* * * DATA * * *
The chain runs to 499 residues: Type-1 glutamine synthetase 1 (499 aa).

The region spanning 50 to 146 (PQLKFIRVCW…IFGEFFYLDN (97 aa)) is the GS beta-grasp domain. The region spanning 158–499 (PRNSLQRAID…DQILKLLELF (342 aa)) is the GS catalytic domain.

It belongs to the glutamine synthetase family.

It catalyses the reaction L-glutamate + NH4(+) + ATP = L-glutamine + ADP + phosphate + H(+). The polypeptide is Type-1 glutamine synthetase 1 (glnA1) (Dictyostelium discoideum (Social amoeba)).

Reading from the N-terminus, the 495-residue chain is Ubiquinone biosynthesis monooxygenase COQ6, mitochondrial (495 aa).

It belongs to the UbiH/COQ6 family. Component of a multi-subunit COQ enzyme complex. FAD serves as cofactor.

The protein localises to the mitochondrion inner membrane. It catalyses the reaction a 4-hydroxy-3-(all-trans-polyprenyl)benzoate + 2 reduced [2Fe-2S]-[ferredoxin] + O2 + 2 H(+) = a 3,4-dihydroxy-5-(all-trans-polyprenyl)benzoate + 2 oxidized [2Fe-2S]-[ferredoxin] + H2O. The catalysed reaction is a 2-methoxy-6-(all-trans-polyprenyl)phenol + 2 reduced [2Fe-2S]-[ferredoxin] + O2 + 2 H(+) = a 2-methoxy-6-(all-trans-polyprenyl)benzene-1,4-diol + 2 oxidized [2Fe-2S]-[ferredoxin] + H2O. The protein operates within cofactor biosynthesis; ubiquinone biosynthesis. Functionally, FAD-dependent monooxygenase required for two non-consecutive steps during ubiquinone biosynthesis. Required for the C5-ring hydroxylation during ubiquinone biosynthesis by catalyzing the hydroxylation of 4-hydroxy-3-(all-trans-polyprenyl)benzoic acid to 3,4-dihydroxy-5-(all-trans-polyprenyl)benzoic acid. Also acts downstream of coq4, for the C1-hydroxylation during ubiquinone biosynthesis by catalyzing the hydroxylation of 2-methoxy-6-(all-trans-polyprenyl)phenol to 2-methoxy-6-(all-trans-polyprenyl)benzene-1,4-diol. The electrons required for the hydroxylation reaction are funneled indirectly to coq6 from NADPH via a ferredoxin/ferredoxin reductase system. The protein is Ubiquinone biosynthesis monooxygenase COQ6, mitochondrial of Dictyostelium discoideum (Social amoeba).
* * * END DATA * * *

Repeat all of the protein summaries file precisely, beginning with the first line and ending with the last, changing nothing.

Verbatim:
The chain runs to 499 residues: Type-1 glutamine synthetase 1 (499 aa).

The region spanning 50 to 146 (PQLKFIRVCW…IFGEFFYLDN (97 aa)) is the GS beta-grasp domain. The region spanning 158–499 (PRNSLQRAID…DQILKLLELF (342 aa)) is the GS catalytic domain.

It belongs to the glutamine synthetase family.

It catalyses the reaction L-glutamate + NH4(+) + ATP = L-glutamine + ADP + phosphate + H(+). The polypeptide is Type-1 glutamine synthetase 1 (glnA1) (Dictyostelium discoideum (Social amoeba)).

Reading from the N-terminus, the 495-residue chain is Ubiquinone biosynthesis monooxygenase COQ6, mitochondrial (495 aa).

It belongs to the UbiH/COQ6 family. Component of a multi-subunit COQ enzyme complex. FAD serves as cofactor.

The protein localises to the mitochondrion inner membrane. It catalyses the reaction a 4-hydroxy-3-(all-trans-polyprenyl)benzoate + 2 reduced [2Fe-2S]-[ferredoxin] + O2 + 2 H(+) = a 3,4-dihydroxy-5-(all-trans-polyprenyl)benzoate + 2 oxidized [2Fe-2S]-[ferredoxin] + H2O. The catalysed reaction is a 2-methoxy-6-(all-trans-polyprenyl)phenol + 2 reduced [2Fe-2S]-[ferredoxin] + O2 + 2 H(+) = a 2-methoxy-6-(all-trans-polyprenyl)benzene-1,4-diol + 2 oxidized [2Fe-2S]-[ferredoxin] + H2O. The protein operates within cofactor biosynthesis; ubiquinone biosynthesis. Functionally, FAD-dependent monooxygenase required for two non-consecutive steps during ubiquinone biosynthesis. Required for the C5-ring hydroxylation during ubiquinone biosynthesis by catalyzing the hydroxylation of 4-hydroxy-3-(all-trans-polyprenyl)benzoic acid to 3,4-dihydroxy-5-(all-trans-polyprenyl)benzoic acid. Also acts downstream of coq4, for the C1-hydroxylation during ubiquinone biosynthesis by catalyzing the hydroxylation of 2-methoxy-6-(all-trans-polyprenyl)phenol to 2-methoxy-6-(all-trans-polyprenyl)benzene-1,4-diol. The electrons required for the hydroxylation reaction are funneled indirectly to coq6 from NADPH via a ferredoxin/ferredoxin reductase system. The protein is Ubiquinone biosynthesis monooxygenase COQ6, mitochondrial of Dictyostelium discoideum (Social amoeba).